Norske Shell, the Norwegian subsidiary of Royal Dutch Shell, announced it has decided to go with subsea compression as a concept for the Ormen Lange Phase 3 to increase the recovery rate from the reservoir.
"This is an important choice, where we have evaluated a number of alternative concepts. Subsea compression will result in a significant increase in what is possible to produce from Norway's second largest gas field, by reducing the pressure near the wellheads," said Rich Denny, CEO of Norske Shell in a press release from the service provider for the exploration and production of oil and gas.
"We have managed to reduce costs by more than 50 per cent compared to the first time we considered offshore compression for Ormen Lange. This demonstrates that it was a right decision to stop the project in 2014 and look at all opportunities again," he added.
Arne Dahle, project manager at Shell said, "We have worked closely with suppliers and partners with a focus on optimizing work volume, costs, safety, environment, and using learning from similar projects. This has resulted in a number of competitive alternatives, such as unmanned platform solutions and several subsea concepts."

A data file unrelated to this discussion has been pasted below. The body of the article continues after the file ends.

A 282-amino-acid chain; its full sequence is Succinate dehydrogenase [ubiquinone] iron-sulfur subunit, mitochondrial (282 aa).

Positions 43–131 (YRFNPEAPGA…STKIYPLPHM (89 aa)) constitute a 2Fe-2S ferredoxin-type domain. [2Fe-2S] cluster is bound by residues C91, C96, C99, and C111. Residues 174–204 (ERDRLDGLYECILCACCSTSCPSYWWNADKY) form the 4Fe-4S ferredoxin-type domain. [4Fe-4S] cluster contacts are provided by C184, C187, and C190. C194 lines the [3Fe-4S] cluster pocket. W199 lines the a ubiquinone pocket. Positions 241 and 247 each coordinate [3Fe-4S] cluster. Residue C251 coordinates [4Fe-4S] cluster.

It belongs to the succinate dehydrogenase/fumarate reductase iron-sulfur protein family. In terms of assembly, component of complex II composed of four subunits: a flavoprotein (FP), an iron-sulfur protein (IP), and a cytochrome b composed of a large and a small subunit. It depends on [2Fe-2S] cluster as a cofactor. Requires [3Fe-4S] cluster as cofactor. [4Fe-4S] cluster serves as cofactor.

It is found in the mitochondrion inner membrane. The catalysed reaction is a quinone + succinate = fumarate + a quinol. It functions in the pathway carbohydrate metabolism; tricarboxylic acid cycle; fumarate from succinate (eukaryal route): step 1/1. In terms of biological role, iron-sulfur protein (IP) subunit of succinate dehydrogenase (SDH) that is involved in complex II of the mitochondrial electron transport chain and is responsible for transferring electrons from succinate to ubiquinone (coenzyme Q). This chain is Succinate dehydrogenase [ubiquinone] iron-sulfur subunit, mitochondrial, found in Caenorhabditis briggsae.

The partnership will now choose between two remaining options for subsea compression; one for wet gas developed by OneSubsea and built on technology installed on Gullfaks, and a wet gas-tolerant system from TechnipFMC, which is based on experiences from the Åsgard field. Both of these options will need power from land.
The choice of underwater concept is expected later in 2019, followed by investment decision in the Ormen Lange license with Shell (operator), Petoro, Equinor, ExxonMobil and INEOS.
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